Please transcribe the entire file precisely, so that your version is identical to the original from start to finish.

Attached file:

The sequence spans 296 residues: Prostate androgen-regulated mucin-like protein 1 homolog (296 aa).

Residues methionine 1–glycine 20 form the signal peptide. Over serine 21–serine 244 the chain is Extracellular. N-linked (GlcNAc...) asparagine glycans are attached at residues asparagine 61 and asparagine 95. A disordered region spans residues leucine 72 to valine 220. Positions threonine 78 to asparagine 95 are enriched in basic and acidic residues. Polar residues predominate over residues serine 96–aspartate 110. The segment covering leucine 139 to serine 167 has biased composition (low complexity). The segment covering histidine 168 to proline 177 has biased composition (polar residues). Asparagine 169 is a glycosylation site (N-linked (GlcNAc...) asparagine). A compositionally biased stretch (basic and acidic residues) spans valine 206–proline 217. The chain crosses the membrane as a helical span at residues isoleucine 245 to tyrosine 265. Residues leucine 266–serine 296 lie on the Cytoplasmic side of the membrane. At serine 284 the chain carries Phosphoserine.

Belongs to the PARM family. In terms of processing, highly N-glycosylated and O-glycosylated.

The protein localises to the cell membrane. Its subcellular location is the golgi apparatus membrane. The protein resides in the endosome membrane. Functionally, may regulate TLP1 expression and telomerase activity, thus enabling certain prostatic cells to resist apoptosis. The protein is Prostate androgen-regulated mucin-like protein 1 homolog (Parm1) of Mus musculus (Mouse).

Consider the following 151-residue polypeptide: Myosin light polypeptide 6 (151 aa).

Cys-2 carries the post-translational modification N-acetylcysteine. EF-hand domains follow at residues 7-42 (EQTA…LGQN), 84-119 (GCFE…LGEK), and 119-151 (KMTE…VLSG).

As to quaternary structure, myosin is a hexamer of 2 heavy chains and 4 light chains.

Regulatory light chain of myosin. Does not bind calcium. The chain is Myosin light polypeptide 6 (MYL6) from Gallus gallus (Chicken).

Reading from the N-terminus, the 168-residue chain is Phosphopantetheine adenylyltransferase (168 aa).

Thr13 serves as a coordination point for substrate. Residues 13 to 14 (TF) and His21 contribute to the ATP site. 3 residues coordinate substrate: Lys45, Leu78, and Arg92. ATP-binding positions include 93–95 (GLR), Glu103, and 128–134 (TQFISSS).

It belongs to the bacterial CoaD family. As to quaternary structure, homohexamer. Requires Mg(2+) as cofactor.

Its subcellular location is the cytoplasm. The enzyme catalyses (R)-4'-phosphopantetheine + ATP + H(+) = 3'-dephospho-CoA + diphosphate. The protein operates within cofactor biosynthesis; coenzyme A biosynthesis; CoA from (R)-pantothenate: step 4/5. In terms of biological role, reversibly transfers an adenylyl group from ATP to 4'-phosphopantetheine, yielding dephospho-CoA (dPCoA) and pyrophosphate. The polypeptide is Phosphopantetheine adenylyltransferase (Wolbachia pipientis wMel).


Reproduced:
The sequence spans 296 residues: Prostate androgen-regulated mucin-like protein 1 homolog (296 aa).

Residues methionine 1–glycine 20 form the signal peptide. Over serine 21–serine 244 the chain is Extracellular. N-linked (GlcNAc...) asparagine glycans are attached at residues asparagine 61 and asparagine 95. A disordered region spans residues leucine 72 to valine 220. Positions threonine 78 to asparagine 95 are enriched in basic and acidic residues. Polar residues predominate over residues serine 96–aspartate 110. The segment covering leucine 139 to serine 167 has biased composition (low complexity). The segment covering histidine 168 to proline 177 has biased composition (polar residues). Asparagine 169 is a glycosylation site (N-linked (GlcNAc...) asparagine). A compositionally biased stretch (basic and acidic residues) spans valine 206–proline 217. The chain crosses the membrane as a helical span at residues isoleucine 245 to tyrosine 265. Residues leucine 266–serine 296 lie on the Cytoplasmic side of the membrane. At serine 284 the chain carries Phosphoserine.

Belongs to the PARM family. In terms of processing, highly N-glycosylated and O-glycosylated.

The protein localises to the cell membrane. Its subcellular location is the golgi apparatus membrane. The protein resides in the endosome membrane. Functionally, may regulate TLP1 expression and telomerase activity, thus enabling certain prostatic cells to resist apoptosis. The protein is Prostate androgen-regulated mucin-like protein 1 homolog (Parm1) of Mus musculus (Mouse).

Consider the following 151-residue polypeptide: Myosin light polypeptide 6 (151 aa).

Cys-2 carries the post-translational modification N-acetylcysteine. EF-hand domains follow at residues 7-42 (EQTA…LGQN), 84-119 (GCFE…LGEK), and 119-151 (KMTE…VLSG).

As to quaternary structure, myosin is a hexamer of 2 heavy chains and 4 light chains.

Regulatory light chain of myosin. Does not bind calcium. The chain is Myosin light polypeptide 6 (MYL6) from Gallus gallus (Chicken).

Reading from the N-terminus, the 168-residue chain is Phosphopantetheine adenylyltransferase (168 aa).

Thr13 serves as a coordination point for substrate. Residues 13 to 14 (TF) and His21 contribute to the ATP site. 3 residues coordinate substrate: Lys45, Leu78, and Arg92. ATP-binding positions include 93–95 (GLR), Glu103, and 128–134 (TQFISSS).

It belongs to the bacterial CoaD family. As to quaternary structure, homohexamer. Requires Mg(2+) as cofactor.

Its subcellular location is the cytoplasm. The enzyme catalyses (R)-4'-phosphopantetheine + ATP + H(+) = 3'-dephospho-CoA + diphosphate. The protein operates within cofactor biosynthesis; coenzyme A biosynthesis; CoA from (R)-pantothenate: step 4/5. In terms of biological role, reversibly transfers an adenylyl group from ATP to 4'-phosphopantetheine, yielding dephospho-CoA (dPCoA) and pyrophosphate. The polypeptide is Phosphopantetheine adenylyltransferase (Wolbachia pipientis wMel).